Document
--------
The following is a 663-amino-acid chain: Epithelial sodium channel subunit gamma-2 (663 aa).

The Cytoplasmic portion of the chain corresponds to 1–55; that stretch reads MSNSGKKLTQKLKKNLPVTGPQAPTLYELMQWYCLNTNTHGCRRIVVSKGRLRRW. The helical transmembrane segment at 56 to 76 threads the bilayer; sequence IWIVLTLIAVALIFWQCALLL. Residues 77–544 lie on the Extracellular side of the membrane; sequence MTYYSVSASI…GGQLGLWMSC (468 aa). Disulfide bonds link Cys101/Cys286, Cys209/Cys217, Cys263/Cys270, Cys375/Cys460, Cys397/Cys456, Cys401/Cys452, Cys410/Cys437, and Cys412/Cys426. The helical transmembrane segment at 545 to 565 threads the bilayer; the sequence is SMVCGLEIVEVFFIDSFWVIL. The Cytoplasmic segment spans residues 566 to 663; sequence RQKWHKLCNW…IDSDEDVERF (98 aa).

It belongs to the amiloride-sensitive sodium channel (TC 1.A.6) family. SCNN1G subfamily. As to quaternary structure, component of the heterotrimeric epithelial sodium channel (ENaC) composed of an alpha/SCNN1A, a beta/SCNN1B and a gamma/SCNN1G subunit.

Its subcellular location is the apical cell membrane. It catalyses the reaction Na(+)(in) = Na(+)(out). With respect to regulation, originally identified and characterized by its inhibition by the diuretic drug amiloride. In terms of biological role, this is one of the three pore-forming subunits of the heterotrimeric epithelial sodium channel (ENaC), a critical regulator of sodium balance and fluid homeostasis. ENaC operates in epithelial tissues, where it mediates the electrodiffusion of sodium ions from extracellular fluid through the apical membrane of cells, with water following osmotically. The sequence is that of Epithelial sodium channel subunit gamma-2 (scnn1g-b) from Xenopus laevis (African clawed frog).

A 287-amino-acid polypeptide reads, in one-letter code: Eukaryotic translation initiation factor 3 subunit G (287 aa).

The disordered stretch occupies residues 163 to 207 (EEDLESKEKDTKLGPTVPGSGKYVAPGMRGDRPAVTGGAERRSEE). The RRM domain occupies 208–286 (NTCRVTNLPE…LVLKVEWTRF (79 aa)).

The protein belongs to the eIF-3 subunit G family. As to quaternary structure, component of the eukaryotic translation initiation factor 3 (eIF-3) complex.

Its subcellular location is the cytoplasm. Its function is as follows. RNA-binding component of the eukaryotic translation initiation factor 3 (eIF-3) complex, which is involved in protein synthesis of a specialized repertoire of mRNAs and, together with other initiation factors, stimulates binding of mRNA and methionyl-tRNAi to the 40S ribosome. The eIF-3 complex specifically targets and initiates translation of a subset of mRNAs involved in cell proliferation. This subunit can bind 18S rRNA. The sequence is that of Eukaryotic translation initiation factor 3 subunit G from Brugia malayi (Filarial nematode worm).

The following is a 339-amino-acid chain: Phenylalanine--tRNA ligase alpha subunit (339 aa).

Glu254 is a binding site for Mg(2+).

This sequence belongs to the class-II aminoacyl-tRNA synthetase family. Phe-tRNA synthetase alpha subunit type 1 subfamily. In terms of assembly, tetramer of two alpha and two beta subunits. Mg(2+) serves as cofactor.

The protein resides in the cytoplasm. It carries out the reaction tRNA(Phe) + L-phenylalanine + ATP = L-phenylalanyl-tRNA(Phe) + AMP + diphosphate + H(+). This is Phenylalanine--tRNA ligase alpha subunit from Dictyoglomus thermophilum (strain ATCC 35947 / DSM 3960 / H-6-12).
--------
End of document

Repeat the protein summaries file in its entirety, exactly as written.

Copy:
The following is a 663-amino-acid chain: Epithelial sodium channel subunit gamma-2 (663 aa).

The Cytoplasmic portion of the chain corresponds to 1–55; that stretch reads MSNSGKKLTQKLKKNLPVTGPQAPTLYELMQWYCLNTNTHGCRRIVVSKGRLRRW. The helical transmembrane segment at 56 to 76 threads the bilayer; sequence IWIVLTLIAVALIFWQCALLL. Residues 77–544 lie on the Extracellular side of the membrane; sequence MTYYSVSASI…GGQLGLWMSC (468 aa). Disulfide bonds link Cys101/Cys286, Cys209/Cys217, Cys263/Cys270, Cys375/Cys460, Cys397/Cys456, Cys401/Cys452, Cys410/Cys437, and Cys412/Cys426. The helical transmembrane segment at 545 to 565 threads the bilayer; the sequence is SMVCGLEIVEVFFIDSFWVIL. The Cytoplasmic segment spans residues 566 to 663; sequence RQKWHKLCNW…IDSDEDVERF (98 aa).

It belongs to the amiloride-sensitive sodium channel (TC 1.A.6) family. SCNN1G subfamily. As to quaternary structure, component of the heterotrimeric epithelial sodium channel (ENaC) composed of an alpha/SCNN1A, a beta/SCNN1B and a gamma/SCNN1G subunit.

Its subcellular location is the apical cell membrane. It catalyses the reaction Na(+)(in) = Na(+)(out). With respect to regulation, originally identified and characterized by its inhibition by the diuretic drug amiloride. In terms of biological role, this is one of the three pore-forming subunits of the heterotrimeric epithelial sodium channel (ENaC), a critical regulator of sodium balance and fluid homeostasis. ENaC operates in epithelial tissues, where it mediates the electrodiffusion of sodium ions from extracellular fluid through the apical membrane of cells, with water following osmotically. The sequence is that of Epithelial sodium channel subunit gamma-2 (scnn1g-b) from Xenopus laevis (African clawed frog).

A 287-amino-acid polypeptide reads, in one-letter code: Eukaryotic translation initiation factor 3 subunit G (287 aa).

The disordered stretch occupies residues 163 to 207 (EEDLESKEKDTKLGPTVPGSGKYVAPGMRGDRPAVTGGAERRSEE). The RRM domain occupies 208–286 (NTCRVTNLPE…LVLKVEWTRF (79 aa)).

The protein belongs to the eIF-3 subunit G family. As to quaternary structure, component of the eukaryotic translation initiation factor 3 (eIF-3) complex.

Its subcellular location is the cytoplasm. Its function is as follows. RNA-binding component of the eukaryotic translation initiation factor 3 (eIF-3) complex, which is involved in protein synthesis of a specialized repertoire of mRNAs and, together with other initiation factors, stimulates binding of mRNA and methionyl-tRNAi to the 40S ribosome. The eIF-3 complex specifically targets and initiates translation of a subset of mRNAs involved in cell proliferation. This subunit can bind 18S rRNA. The sequence is that of Eukaryotic translation initiation factor 3 subunit G from Brugia malayi (Filarial nematode worm).

The following is a 339-amino-acid chain: Phenylalanine--tRNA ligase alpha subunit (339 aa).

Glu254 is a binding site for Mg(2+).

This sequence belongs to the class-II aminoacyl-tRNA synthetase family. Phe-tRNA synthetase alpha subunit type 1 subfamily. In terms of assembly, tetramer of two alpha and two beta subunits. Mg(2+) serves as cofactor.

The protein resides in the cytoplasm. It carries out the reaction tRNA(Phe) + L-phenylalanine + ATP = L-phenylalanyl-tRNA(Phe) + AMP + diphosphate + H(+). This is Phenylalanine--tRNA ligase alpha subunit from Dictyoglomus thermophilum (strain ATCC 35947 / DSM 3960 / H-6-12).